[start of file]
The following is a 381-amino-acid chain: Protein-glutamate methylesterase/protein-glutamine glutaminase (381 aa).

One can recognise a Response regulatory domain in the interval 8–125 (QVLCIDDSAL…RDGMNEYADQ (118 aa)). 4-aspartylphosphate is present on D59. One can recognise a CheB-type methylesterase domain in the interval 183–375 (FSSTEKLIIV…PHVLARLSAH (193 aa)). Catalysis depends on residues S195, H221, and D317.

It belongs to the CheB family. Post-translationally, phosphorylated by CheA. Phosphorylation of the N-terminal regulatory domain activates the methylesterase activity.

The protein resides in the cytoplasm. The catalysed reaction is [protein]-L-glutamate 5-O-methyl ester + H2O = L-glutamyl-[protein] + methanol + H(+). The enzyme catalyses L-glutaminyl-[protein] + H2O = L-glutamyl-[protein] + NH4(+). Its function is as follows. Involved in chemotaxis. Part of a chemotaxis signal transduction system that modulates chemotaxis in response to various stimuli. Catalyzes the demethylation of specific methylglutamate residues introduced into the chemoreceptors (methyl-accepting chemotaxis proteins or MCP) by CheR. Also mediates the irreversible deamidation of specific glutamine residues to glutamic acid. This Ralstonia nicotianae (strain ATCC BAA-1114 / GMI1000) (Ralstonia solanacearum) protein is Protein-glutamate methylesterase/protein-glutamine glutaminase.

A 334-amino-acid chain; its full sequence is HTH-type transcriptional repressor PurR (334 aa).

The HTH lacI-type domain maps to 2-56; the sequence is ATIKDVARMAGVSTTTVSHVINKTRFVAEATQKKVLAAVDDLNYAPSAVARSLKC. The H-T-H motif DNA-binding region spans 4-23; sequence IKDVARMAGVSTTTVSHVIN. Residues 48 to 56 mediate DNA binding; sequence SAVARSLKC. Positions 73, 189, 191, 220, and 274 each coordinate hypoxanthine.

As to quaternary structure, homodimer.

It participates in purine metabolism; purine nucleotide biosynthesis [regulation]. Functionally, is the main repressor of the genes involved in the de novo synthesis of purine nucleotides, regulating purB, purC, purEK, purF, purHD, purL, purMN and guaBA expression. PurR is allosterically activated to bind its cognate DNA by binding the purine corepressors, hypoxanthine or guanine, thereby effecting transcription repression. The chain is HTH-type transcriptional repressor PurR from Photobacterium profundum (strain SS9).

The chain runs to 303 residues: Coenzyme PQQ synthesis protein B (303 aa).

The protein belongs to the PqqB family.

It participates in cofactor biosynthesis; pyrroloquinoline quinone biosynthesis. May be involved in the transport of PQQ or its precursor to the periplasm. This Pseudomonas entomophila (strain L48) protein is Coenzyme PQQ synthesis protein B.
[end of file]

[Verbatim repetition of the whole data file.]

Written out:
The following is a 381-amino-acid chain: Protein-glutamate methylesterase/protein-glutamine glutaminase (381 aa).

One can recognise a Response regulatory domain in the interval 8–125 (QVLCIDDSAL…RDGMNEYADQ (118 aa)). 4-aspartylphosphate is present on D59. One can recognise a CheB-type methylesterase domain in the interval 183–375 (FSSTEKLIIV…PHVLARLSAH (193 aa)). Catalysis depends on residues S195, H221, and D317.

It belongs to the CheB family. Post-translationally, phosphorylated by CheA. Phosphorylation of the N-terminal regulatory domain activates the methylesterase activity.

The protein resides in the cytoplasm. The catalysed reaction is [protein]-L-glutamate 5-O-methyl ester + H2O = L-glutamyl-[protein] + methanol + H(+). The enzyme catalyses L-glutaminyl-[protein] + H2O = L-glutamyl-[protein] + NH4(+). Its function is as follows. Involved in chemotaxis. Part of a chemotaxis signal transduction system that modulates chemotaxis in response to various stimuli. Catalyzes the demethylation of specific methylglutamate residues introduced into the chemoreceptors (methyl-accepting chemotaxis proteins or MCP) by CheR. Also mediates the irreversible deamidation of specific glutamine residues to glutamic acid. This Ralstonia nicotianae (strain ATCC BAA-1114 / GMI1000) (Ralstonia solanacearum) protein is Protein-glutamate methylesterase/protein-glutamine glutaminase.

A 334-amino-acid chain; its full sequence is HTH-type transcriptional repressor PurR (334 aa).

The HTH lacI-type domain maps to 2-56; the sequence is ATIKDVARMAGVSTTTVSHVINKTRFVAEATQKKVLAAVDDLNYAPSAVARSLKC. The H-T-H motif DNA-binding region spans 4-23; sequence IKDVARMAGVSTTTVSHVIN. Residues 48 to 56 mediate DNA binding; sequence SAVARSLKC. Positions 73, 189, 191, 220, and 274 each coordinate hypoxanthine.

As to quaternary structure, homodimer.

It participates in purine metabolism; purine nucleotide biosynthesis [regulation]. Functionally, is the main repressor of the genes involved in the de novo synthesis of purine nucleotides, regulating purB, purC, purEK, purF, purHD, purL, purMN and guaBA expression. PurR is allosterically activated to bind its cognate DNA by binding the purine corepressors, hypoxanthine or guanine, thereby effecting transcription repression. The chain is HTH-type transcriptional repressor PurR from Photobacterium profundum (strain SS9).

The chain runs to 303 residues: Coenzyme PQQ synthesis protein B (303 aa).

The protein belongs to the PqqB family.

It participates in cofactor biosynthesis; pyrroloquinoline quinone biosynthesis. May be involved in the transport of PQQ or its precursor to the periplasm. This Pseudomonas entomophila (strain L48) protein is Coenzyme PQQ synthesis protein B.